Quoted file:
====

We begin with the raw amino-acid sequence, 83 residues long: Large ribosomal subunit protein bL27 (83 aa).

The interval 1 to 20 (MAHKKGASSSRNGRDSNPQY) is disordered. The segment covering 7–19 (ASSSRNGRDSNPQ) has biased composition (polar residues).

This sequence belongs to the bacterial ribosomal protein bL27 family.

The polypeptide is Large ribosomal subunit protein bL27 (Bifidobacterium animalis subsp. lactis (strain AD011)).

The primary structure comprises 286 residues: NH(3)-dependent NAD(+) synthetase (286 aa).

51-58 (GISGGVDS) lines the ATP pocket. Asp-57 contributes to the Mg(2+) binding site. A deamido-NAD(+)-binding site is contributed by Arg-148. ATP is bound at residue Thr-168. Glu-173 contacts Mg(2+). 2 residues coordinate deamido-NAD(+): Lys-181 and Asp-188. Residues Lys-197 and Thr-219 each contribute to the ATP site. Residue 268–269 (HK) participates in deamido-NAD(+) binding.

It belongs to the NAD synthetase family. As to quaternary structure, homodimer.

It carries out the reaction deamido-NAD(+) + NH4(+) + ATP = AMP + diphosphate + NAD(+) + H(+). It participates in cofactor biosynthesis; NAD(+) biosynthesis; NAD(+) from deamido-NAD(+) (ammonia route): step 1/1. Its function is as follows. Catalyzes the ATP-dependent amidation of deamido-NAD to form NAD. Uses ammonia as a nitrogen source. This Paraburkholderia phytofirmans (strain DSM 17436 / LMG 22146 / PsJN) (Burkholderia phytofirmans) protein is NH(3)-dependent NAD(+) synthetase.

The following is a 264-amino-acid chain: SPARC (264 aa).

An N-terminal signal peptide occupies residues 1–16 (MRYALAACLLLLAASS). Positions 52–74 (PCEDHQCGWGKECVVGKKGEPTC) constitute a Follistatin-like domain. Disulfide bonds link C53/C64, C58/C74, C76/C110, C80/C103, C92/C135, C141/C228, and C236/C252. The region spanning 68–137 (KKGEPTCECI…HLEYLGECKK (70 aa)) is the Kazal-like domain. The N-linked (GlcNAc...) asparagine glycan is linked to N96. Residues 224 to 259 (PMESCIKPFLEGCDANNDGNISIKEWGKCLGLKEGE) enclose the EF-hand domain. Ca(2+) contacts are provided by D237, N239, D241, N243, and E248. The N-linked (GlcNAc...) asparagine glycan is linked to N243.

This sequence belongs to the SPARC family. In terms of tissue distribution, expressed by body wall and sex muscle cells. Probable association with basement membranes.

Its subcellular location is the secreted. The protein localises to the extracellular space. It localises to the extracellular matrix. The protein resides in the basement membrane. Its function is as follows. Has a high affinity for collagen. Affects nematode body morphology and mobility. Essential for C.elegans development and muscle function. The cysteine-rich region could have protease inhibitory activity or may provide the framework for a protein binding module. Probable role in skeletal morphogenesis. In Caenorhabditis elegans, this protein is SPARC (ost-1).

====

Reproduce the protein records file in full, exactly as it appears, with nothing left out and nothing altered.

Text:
We begin with the raw amino-acid sequence, 83 residues long: Large ribosomal subunit protein bL27 (83 aa).

The interval 1 to 20 (MAHKKGASSSRNGRDSNPQY) is disordered. The segment covering 7–19 (ASSSRNGRDSNPQ) has biased composition (polar residues).

This sequence belongs to the bacterial ribosomal protein bL27 family.

The polypeptide is Large ribosomal subunit protein bL27 (Bifidobacterium animalis subsp. lactis (strain AD011)).

The primary structure comprises 286 residues: NH(3)-dependent NAD(+) synthetase (286 aa).

51-58 (GISGGVDS) lines the ATP pocket. Asp-57 contributes to the Mg(2+) binding site. A deamido-NAD(+)-binding site is contributed by Arg-148. ATP is bound at residue Thr-168. Glu-173 contacts Mg(2+). 2 residues coordinate deamido-NAD(+): Lys-181 and Asp-188. Residues Lys-197 and Thr-219 each contribute to the ATP site. Residue 268–269 (HK) participates in deamido-NAD(+) binding.

It belongs to the NAD synthetase family. As to quaternary structure, homodimer.

It carries out the reaction deamido-NAD(+) + NH4(+) + ATP = AMP + diphosphate + NAD(+) + H(+). It participates in cofactor biosynthesis; NAD(+) biosynthesis; NAD(+) from deamido-NAD(+) (ammonia route): step 1/1. Its function is as follows. Catalyzes the ATP-dependent amidation of deamido-NAD to form NAD. Uses ammonia as a nitrogen source. This Paraburkholderia phytofirmans (strain DSM 17436 / LMG 22146 / PsJN) (Burkholderia phytofirmans) protein is NH(3)-dependent NAD(+) synthetase.

The following is a 264-amino-acid chain: SPARC (264 aa).

An N-terminal signal peptide occupies residues 1–16 (MRYALAACLLLLAASS). Positions 52–74 (PCEDHQCGWGKECVVGKKGEPTC) constitute a Follistatin-like domain. Disulfide bonds link C53/C64, C58/C74, C76/C110, C80/C103, C92/C135, C141/C228, and C236/C252. The region spanning 68–137 (KKGEPTCECI…HLEYLGECKK (70 aa)) is the Kazal-like domain. The N-linked (GlcNAc...) asparagine glycan is linked to N96. Residues 224 to 259 (PMESCIKPFLEGCDANNDGNISIKEWGKCLGLKEGE) enclose the EF-hand domain. Ca(2+) contacts are provided by D237, N239, D241, N243, and E248. The N-linked (GlcNAc...) asparagine glycan is linked to N243.

This sequence belongs to the SPARC family. In terms of tissue distribution, expressed by body wall and sex muscle cells. Probable association with basement membranes.

Its subcellular location is the secreted. The protein localises to the extracellular space. It localises to the extracellular matrix. The protein resides in the basement membrane. Its function is as follows. Has a high affinity for collagen. Affects nematode body morphology and mobility. Essential for C.elegans development and muscle function. The cysteine-rich region could have protease inhibitory activity or may provide the framework for a protein binding module. Probable role in skeletal morphogenesis. In Caenorhabditis elegans, this protein is SPARC (ost-1).